Could this be validation of the “disappointment” expressed by Shar VanBoskirk, a Forrester analyst for B2C marketing professionals, in her post titled “Marissa Mayer Doesn't Fit Yahoo!'s Needs” on the day Mayer was appointed? She says:
Yahoo! needs a strategic visionary, not a product engineer. (…) And Mayer's background is in product development...not corporate strategy, not marketing, not brand definition...the areas where Yahoo! has the most critical need. 
Yahoo! needs a strategic vision, not individual product promotion. My other worry with Mayer's appointment is that it signals yet another shift in strategic vision for Yahoo!. I count four different strategies over the last four years. (…) 
Now, Yahoo! seems to be chasing a new vision: one which emphasizes individual Yahoo! products, over a big-picture brand. I am not a fan of this vision (see my first point above), but I also hate that Yahoo! can't identify and stick with a clear strategy for more than about 10 months. 
The optimist in me hopes that the third time will be the charm here for Y! with its post-Yang CEO choices. Mayer will prove me wrong if she can: 
  1. Define a clear vision for the Yahoo! brand; 
  2. Get rid of the extraneous Yahoo! products that have nothing to do with that vision (say its Web hosting or domain registration businesses?); and 
  3. Market the new vision clearly so that business and consumer customers know what Yahoo! is and why to use it.
Three years later, how can we reconcile “having a strong culture” with still not having a clearly identified mission upon which the company can build and grow over the long term? Can we say with confidence that Mayer has been able “to define a clear vision for the Yahoo! brand and market it clearly so that business and consumer customers know what Yahoo! is and why to use it”?

No! As I concluded in my first post on this crucial topic for any company (first published on March 1, 2010 and updated on June 24, 2011), having too many missions & visions just means you have no mission, no vision at all!

As a result, Yahoo’s core business, once the leading guide to the internet, is now valued at $4bn, just 1 per cent of Google's latest valuation.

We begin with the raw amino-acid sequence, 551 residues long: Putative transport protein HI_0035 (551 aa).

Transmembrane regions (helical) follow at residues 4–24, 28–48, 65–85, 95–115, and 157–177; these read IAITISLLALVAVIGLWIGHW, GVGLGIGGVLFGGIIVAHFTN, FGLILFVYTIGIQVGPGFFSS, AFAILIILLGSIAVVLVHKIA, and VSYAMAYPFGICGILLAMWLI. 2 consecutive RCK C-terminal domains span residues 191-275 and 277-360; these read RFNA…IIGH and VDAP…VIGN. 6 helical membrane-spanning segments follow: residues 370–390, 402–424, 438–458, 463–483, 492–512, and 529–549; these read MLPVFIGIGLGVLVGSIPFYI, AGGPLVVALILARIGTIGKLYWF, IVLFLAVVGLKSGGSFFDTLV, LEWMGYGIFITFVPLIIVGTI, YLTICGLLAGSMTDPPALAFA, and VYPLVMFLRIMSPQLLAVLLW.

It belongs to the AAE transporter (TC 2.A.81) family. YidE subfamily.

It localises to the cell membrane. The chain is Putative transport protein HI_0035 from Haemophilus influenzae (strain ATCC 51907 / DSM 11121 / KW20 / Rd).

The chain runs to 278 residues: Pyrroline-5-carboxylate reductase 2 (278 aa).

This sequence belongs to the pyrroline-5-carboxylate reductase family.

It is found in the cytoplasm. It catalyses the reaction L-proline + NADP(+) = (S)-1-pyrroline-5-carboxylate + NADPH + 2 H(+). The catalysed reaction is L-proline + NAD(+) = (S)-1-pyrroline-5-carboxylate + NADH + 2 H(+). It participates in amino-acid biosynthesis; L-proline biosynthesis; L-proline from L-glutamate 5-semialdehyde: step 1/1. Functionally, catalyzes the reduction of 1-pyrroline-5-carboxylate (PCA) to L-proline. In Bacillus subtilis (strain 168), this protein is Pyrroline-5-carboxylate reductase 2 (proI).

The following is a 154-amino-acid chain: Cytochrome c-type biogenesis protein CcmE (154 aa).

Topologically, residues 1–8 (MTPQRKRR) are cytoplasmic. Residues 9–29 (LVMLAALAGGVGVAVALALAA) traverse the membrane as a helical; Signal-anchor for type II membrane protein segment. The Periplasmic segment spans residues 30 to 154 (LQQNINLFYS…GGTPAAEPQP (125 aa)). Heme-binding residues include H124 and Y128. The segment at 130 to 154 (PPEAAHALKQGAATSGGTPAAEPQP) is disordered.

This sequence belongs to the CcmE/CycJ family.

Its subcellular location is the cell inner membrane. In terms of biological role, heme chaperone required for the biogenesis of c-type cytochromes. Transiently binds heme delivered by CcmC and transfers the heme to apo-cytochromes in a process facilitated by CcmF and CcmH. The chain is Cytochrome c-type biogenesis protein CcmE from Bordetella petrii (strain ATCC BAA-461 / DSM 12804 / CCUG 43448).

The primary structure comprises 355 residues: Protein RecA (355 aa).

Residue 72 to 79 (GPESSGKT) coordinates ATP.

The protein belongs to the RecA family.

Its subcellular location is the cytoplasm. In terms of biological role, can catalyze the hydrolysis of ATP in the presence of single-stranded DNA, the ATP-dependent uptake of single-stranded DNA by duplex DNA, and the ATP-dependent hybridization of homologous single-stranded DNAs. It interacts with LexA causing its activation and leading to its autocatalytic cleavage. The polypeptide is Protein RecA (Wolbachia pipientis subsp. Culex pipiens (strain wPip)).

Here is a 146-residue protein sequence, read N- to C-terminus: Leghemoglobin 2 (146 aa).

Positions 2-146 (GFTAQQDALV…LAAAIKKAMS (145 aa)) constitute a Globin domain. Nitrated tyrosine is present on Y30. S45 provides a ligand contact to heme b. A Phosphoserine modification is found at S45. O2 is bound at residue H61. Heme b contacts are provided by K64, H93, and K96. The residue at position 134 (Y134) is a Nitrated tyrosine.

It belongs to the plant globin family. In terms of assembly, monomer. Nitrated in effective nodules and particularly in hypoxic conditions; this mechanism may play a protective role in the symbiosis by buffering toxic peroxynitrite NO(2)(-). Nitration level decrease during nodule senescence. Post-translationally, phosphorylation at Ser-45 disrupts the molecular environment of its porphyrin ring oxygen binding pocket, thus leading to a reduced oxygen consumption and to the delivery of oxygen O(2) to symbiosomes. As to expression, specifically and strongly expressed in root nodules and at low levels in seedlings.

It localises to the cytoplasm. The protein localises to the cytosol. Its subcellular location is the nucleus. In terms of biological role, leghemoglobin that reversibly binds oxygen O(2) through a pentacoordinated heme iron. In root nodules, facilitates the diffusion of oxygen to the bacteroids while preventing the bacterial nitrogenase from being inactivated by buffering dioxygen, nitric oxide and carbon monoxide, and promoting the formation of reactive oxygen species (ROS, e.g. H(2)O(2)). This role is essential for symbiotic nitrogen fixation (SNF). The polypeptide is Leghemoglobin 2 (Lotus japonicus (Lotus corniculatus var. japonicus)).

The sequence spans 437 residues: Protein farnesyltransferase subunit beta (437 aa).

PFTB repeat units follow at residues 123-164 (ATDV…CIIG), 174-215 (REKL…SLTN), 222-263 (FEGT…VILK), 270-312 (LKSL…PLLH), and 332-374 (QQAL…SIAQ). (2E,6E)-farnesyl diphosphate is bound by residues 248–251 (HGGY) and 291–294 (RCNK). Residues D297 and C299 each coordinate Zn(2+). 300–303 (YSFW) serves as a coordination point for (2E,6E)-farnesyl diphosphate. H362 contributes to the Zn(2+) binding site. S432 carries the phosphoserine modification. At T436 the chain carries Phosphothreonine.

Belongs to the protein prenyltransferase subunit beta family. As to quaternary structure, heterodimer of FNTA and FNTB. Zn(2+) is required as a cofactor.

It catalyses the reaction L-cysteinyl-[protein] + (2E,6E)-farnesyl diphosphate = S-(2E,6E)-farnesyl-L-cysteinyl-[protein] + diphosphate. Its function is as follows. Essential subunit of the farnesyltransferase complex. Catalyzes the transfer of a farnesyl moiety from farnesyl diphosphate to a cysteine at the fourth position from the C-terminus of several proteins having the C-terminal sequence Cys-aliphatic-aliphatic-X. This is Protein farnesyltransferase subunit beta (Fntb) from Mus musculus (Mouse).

Yahoo even pulled off the tour de force of failing to buy Google for $3bn in 2002. Page and Brin can seriously thank Terry Semel.

Proportionally speaking, it’s a similar situation to Blockbuster, which refused to buy Netflix in 2000 for $50m. Today, Blockbuster doesn't exist and Netflix is worth about $43bn.

But since Yahoo does still exist, probably more for historical than economic reasons, I wondered what might be its actual mission going forward. What might form a mission that is both unifying and enduring?

Before offering my own answer to this question, I decided to do an in-depth analysis of the 23 missions put forth by Yahoo since its IPO in 1996. I figured this would at least tell us something interesting about what Yahoo thinks about Yahoo.

There’s nothing like a visual representation to give you a clear overview of the evolution:

Right off the bat, we see four major periods emerge, each corresponding to a specific era in Yahoo’s governance:
  • 1996-2001, CEO Tim Koogle, 6 missions, a new one each year 
  • 2002-2009, CEOs Terry Semel + Jerry Yang, 6 missions 
  • 2009-2012, 4 CEOs: Carol Bartz, Tim Morse [interim], Scott Thompson & Ross Levinsohn [interim], 6 missions 
  • 2012-present, CEO Marissa Mayer, 5 missions

This breakdown is confirmed by a statistical analysis of the 23 missions, with a list of the 15 most frequently used terms for each of the four periods: